Pathological circumstances impair the ability of "dark" neurons to undergo spontaneous recovery

Ferenc Gallyas, B. Gasz, A. Szigeti, Mária Mázló

Research output: Contribution to journalArticle

7 Citations (Scopus)

Abstract

The effects of dehydrating drugs (furosemide, mannitol and glycerine), potassium channel modulators (tetraethylammonium chloride, 5-hydroxydecanoic acid Na salt, minoxidil and pinacidil), sodium channel modulators (veratridine, brevetoxin-9, 5-(N,N-dimethyl)amiloride and benzamil-HCl) and mitochondrial enzyme inhibitors (3-nitropropionic acid, 2,4-dinitrophenol and chloramphenicol) on the fate of electrically produced "dark" hippocampal dentate granule neurons were investigated. All but one (chloramphenicol) of these bioactive reagents substantially retarded the recovery and increased the death rate of such "dark" neurons. As concerns the dehydrating drugs and ion channel modulators, these effects are considered to be consequences of the fact that relatively large volumes (more than half of the original cell volume) of cytoplasmic fluid (water molecules, inorganic ions and metabolites) leave the affected cells through passive pores within a few minutes. The effects of the mitochondrial enzyme inhibitors appear to indicate that restoration of the original cell volume (recovery) demands metabolic (enzyme-mediated) energy. All these features support our previous assumption that the exogenous circumstances existing acutely after the formation of "dark" neurons in neurological diseases decide whether they will recover or die.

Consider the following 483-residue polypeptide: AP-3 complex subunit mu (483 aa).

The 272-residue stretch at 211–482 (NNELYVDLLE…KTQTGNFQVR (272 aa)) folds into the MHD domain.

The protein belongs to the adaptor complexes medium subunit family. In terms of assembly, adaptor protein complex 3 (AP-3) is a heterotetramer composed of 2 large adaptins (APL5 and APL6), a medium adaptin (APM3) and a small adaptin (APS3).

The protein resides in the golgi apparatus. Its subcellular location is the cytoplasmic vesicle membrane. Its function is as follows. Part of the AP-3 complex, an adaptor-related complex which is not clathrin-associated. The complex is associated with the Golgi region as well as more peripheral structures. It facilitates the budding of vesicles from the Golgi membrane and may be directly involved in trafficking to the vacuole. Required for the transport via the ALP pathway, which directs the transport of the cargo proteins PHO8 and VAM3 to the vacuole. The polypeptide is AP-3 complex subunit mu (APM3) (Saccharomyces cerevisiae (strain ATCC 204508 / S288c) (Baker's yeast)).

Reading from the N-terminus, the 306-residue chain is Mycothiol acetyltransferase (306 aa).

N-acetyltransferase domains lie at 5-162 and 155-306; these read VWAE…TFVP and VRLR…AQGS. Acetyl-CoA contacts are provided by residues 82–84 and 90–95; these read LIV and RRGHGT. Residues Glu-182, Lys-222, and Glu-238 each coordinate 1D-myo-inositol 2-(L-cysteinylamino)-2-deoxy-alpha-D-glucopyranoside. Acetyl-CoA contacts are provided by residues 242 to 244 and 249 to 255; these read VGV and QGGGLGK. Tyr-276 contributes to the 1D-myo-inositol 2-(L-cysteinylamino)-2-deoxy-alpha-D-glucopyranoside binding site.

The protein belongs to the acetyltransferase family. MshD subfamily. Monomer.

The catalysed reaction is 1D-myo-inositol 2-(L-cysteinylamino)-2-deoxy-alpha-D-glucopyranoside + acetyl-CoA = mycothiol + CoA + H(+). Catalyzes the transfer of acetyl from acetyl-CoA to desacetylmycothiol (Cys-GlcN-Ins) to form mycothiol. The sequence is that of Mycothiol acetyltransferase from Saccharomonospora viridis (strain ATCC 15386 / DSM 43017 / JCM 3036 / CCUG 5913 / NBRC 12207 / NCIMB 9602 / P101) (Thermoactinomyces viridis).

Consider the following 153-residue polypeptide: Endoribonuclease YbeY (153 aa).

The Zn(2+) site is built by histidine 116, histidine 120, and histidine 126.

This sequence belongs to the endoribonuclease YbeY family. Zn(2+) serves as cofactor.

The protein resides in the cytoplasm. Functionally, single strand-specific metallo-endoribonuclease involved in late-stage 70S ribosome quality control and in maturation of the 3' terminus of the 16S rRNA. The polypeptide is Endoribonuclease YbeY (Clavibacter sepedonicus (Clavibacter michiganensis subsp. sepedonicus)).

Original languageEnglish
Pages (from-to)211-220
Number of pages10
JournalBrain Research
Volume1110
Issue number1
DOIs
Publication statusPublished - Sep 19 2006

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Enzyme Inhibitors
Chloramphenicol
Cell Size
Neurons
Pinacidil
Minoxidil
Veratridine
2,4-Dinitrophenol
Tetraethylammonium
Sodium Channels
Potassium Channels
Furosemide
Mannitol
Ion Channels
Pharmaceutical Preparations
Glycerol
Salts
Ions
Mortality
Water

Keywords

  • Dehydration
  • Electric shock
  • Enzyme inhibition
  • Ion channel modulation
  • Irreversible neuronal damage
  • Reversible neuronal damage

ASJC Scopus subject areas

  • Neuroscience(all)
  • Clinical Neurology
  • Developmental Biology
  • Molecular Biology

Cite this

Pathological circumstances impair the ability of "dark" neurons to undergo spontaneous recovery. / Gallyas, Ferenc; Gasz, B.; Szigeti, A.; Mázló, Mária.

In: Brain Research, Vol. 1110, No. 1, 19.09.2006, p. 211-220.

Research output: Contribution to journalArticle

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